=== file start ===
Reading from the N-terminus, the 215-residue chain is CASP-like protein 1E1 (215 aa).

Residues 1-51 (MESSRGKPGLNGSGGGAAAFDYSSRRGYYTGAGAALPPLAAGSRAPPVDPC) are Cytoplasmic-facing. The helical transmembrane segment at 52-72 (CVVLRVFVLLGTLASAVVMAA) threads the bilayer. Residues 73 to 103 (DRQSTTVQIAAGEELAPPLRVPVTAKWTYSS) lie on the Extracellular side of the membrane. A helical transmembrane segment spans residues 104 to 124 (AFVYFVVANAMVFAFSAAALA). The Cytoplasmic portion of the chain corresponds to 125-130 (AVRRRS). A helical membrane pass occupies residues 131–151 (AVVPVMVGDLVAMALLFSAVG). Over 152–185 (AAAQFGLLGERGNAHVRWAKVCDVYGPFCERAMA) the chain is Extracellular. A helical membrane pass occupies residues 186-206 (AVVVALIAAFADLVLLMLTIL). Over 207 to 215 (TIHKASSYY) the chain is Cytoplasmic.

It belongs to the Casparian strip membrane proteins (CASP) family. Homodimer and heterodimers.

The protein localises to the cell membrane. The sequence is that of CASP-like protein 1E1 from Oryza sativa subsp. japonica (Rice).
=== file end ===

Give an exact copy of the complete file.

Reading from the N-terminus, the 215-residue chain is CASP-like protein 1E1 (215 aa).

Residues 1-51 (MESSRGKPGLNGSGGGAAAFDYSSRRGYYTGAGAALPPLAAGSRAPPVDPC) are Cytoplasmic-facing. The helical transmembrane segment at 52-72 (CVVLRVFVLLGTLASAVVMAA) threads the bilayer. Residues 73 to 103 (DRQSTTVQIAAGEELAPPLRVPVTAKWTYSS) lie on the Extracellular side of the membrane. A helical transmembrane segment spans residues 104 to 124 (AFVYFVVANAMVFAFSAAALA). The Cytoplasmic portion of the chain corresponds to 125-130 (AVRRRS). A helical membrane pass occupies residues 131–151 (AVVPVMVGDLVAMALLFSAVG). Over 152–185 (AAAQFGLLGERGNAHVRWAKVCDVYGPFCERAMA) the chain is Extracellular. A helical membrane pass occupies residues 186-206 (AVVVALIAAFADLVLLMLTIL). Over 207 to 215 (TIHKASSYY) the chain is Cytoplasmic.

It belongs to the Casparian strip membrane proteins (CASP) family. Homodimer and heterodimers.

The protein localises to the cell membrane. The sequence is that of CASP-like protein 1E1 from Oryza sativa subsp. japonica (Rice).